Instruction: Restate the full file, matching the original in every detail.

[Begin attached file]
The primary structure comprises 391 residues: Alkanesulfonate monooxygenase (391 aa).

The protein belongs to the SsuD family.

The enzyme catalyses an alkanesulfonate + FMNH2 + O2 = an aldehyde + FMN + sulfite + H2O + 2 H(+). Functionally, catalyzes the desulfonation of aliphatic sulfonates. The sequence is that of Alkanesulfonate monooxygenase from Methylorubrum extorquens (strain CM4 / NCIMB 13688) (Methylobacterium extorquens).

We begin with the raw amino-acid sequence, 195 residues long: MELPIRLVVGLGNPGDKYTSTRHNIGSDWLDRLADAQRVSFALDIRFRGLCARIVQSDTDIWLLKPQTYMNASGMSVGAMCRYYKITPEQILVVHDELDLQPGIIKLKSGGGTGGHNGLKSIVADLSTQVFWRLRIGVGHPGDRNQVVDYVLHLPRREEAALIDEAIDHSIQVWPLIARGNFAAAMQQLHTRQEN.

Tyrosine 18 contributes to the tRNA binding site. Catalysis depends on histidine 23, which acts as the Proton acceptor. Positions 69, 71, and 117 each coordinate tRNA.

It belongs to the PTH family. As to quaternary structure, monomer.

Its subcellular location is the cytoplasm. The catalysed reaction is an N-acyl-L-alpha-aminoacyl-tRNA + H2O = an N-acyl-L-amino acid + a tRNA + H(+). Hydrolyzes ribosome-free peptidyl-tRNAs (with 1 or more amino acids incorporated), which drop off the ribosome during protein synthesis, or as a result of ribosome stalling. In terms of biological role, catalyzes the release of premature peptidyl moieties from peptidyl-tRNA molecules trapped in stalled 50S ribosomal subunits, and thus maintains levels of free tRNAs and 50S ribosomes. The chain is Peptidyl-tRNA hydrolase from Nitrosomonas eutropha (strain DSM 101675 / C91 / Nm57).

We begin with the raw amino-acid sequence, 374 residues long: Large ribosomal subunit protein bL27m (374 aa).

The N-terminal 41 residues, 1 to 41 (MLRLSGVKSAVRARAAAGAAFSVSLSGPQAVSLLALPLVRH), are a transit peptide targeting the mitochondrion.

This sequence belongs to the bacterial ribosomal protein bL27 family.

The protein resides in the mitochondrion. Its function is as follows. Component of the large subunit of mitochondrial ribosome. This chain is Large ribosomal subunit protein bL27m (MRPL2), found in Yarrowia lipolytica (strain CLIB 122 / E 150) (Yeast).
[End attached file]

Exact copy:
The primary structure comprises 391 residues: Alkanesulfonate monooxygenase (391 aa).

The protein belongs to the SsuD family.

The enzyme catalyses an alkanesulfonate + FMNH2 + O2 = an aldehyde + FMN + sulfite + H2O + 2 H(+). Functionally, catalyzes the desulfonation of aliphatic sulfonates. The sequence is that of Alkanesulfonate monooxygenase from Methylorubrum extorquens (strain CM4 / NCIMB 13688) (Methylobacterium extorquens).

We begin with the raw amino-acid sequence, 195 residues long: MELPIRLVVGLGNPGDKYTSTRHNIGSDWLDRLADAQRVSFALDIRFRGLCARIVQSDTDIWLLKPQTYMNASGMSVGAMCRYYKITPEQILVVHDELDLQPGIIKLKSGGGTGGHNGLKSIVADLSTQVFWRLRIGVGHPGDRNQVVDYVLHLPRREEAALIDEAIDHSIQVWPLIARGNFAAAMQQLHTRQEN.

Tyrosine 18 contributes to the tRNA binding site. Catalysis depends on histidine 23, which acts as the Proton acceptor. Positions 69, 71, and 117 each coordinate tRNA.

It belongs to the PTH family. As to quaternary structure, monomer.

Its subcellular location is the cytoplasm. The catalysed reaction is an N-acyl-L-alpha-aminoacyl-tRNA + H2O = an N-acyl-L-amino acid + a tRNA + H(+). Hydrolyzes ribosome-free peptidyl-tRNAs (with 1 or more amino acids incorporated), which drop off the ribosome during protein synthesis, or as a result of ribosome stalling. In terms of biological role, catalyzes the release of premature peptidyl moieties from peptidyl-tRNA molecules trapped in stalled 50S ribosomal subunits, and thus maintains levels of free tRNAs and 50S ribosomes. The chain is Peptidyl-tRNA hydrolase from Nitrosomonas eutropha (strain DSM 101675 / C91 / Nm57).

We begin with the raw amino-acid sequence, 374 residues long: Large ribosomal subunit protein bL27m (374 aa).

The N-terminal 41 residues, 1 to 41 (MLRLSGVKSAVRARAAAGAAFSVSLSGPQAVSLLALPLVRH), are a transit peptide targeting the mitochondrion.

This sequence belongs to the bacterial ribosomal protein bL27 family.

The protein resides in the mitochondrion. Its function is as follows. Component of the large subunit of mitochondrial ribosome. This chain is Large ribosomal subunit protein bL27m (MRPL2), found in Yarrowia lipolytica (strain CLIB 122 / E 150) (Yeast).